O Is for Origami: #atozchallenge

 

I was reading Deborah Weber’s O post today when a word therein sparked a memory.

The word isn’t her topic–that’s oakus, an old name for something many of you possess–but origami, the art of paper folding.

In my third-grade class, we students made snowflakes. That isn’t exactly origami, because origami is sculpture, three-dimensional, and our snowflakes were flat. But it’s a distant cousin.

Our teacher, Mrs. Calk–a kind, funny, thoroughly delightful woman–demonstrated the process. Take a sheet of typing paper, fold it this way and that, cut with scissors this way and that–the cuts would make each of our flakes unique, like the real things–and then unfold it into a perfect six-pointed snowflake.

Easy.

So we folded and folded and cut and cut. And sure enough, the many-layered triangles opened into perfect six-pointed snowflakes.

Except mine. It had eight points.

“Snowflake” by Charles Schmitt, licensed under CC BY-SA 4.0, via Wikipedia

I was counting them for the third time when Mrs. Calk reached my aisle. She’d been walking along, supervising, congratulating every student on the beautiful creations.

I showed her my anomaly. That stopped her in her tracks. She showed me how to fold–in teacher training, I learned this is called individual instruction–and told me to try again. She walked on. I tried again.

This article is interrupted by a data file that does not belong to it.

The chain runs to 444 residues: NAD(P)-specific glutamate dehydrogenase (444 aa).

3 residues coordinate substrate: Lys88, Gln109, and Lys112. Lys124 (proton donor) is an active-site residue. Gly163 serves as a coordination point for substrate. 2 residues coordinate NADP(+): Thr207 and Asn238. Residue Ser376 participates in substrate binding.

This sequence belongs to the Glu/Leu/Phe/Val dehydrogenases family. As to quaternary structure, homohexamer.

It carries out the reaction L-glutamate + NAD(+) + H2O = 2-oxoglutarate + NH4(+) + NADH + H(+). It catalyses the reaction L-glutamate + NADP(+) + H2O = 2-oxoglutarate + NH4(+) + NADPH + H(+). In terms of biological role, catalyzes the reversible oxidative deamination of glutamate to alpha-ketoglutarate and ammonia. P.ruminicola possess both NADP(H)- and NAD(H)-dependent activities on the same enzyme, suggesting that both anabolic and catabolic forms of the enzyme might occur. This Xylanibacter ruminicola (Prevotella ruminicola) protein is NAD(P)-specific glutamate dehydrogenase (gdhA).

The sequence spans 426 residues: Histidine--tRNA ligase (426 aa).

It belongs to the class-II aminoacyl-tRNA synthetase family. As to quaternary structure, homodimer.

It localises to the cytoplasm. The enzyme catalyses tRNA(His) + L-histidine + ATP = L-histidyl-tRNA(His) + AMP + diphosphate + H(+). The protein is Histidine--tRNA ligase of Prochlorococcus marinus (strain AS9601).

Eight points.

More encouragement from Mrs. Calk.

Tried again.

Eight points.

Mrs. Calk finally told me she believed it was time to stop folding.

I still haven’t managed a six-pointed snowflake.

Which brings me to origami. I once watched a librarian fold and fold while she told a story. Just as she reached the end of the story, she unfolded the paper, and there in her hand sat a little bird.

The woman was magnificent–her dexterity, proficiency, artistry. It was one of the most breathtaking performances I’ve ever seen. I mean, she talked and folded at the same time, and everything came out right.

The only thing I can fold is an eight-pointed snowflake. And I don’t dare try to talk while I’m folding.

***

 

I shouldn’t have been surprised the woman could tell a story and make a paper crane at the same time. She was, after all, a librarian.

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Images of paper cranes, public domain, via Wikipedia